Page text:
Indian astronomers have discovered a rare merger of three supermassive black holes
- A team of astrophysicists in India have discovered an unusual merging of three supermassive black holes.
- They were looking at the merging of two galaxies in our neighbourhood, NGC7733 and NGC 7734, when they saw anomalous emissions from the centre of the latter, as well as a strange movement of a massive luminous clump with a different velocity than NGC7733.
- The scientists termed it NGC7733N after deducing that it was a distinct galaxy.
- If two galaxies collide, their black holes will also collide, delivering kinetic energy to the surrounding gas, according to the Indian Institute of Astrophysics (IIA) research.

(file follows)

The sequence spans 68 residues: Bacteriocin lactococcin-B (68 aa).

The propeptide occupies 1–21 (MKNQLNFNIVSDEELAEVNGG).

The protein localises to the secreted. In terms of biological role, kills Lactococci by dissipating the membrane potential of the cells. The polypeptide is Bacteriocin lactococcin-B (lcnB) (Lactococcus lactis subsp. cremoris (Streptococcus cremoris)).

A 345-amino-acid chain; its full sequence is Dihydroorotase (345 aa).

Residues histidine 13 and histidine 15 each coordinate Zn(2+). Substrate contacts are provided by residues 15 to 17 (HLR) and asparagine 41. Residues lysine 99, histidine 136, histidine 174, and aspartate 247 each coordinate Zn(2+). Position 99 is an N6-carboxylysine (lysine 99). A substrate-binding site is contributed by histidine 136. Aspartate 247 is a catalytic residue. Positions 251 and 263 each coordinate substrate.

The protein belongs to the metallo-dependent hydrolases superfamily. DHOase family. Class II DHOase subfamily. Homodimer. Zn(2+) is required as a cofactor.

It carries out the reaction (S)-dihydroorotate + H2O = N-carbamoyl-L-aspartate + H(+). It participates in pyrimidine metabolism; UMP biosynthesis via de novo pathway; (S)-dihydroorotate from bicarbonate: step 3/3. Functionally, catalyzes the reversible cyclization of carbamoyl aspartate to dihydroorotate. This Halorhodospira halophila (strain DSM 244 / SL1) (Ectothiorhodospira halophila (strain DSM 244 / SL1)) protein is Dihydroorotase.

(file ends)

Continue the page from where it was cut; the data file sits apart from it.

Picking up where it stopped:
- The distance between the blackholes shrinks with time until it is less than a parsec (3.26 light-years).
- The two black holes are then unable to lose any more kinetic energy, preventing them from approaching each other and merging. The ultimate parsec difficulty is what it’s called. This problem can be solved by the presence of a third black hole.
- The energy of the two merging blackholes can be transferred to the third blackhole, allowing them to unite.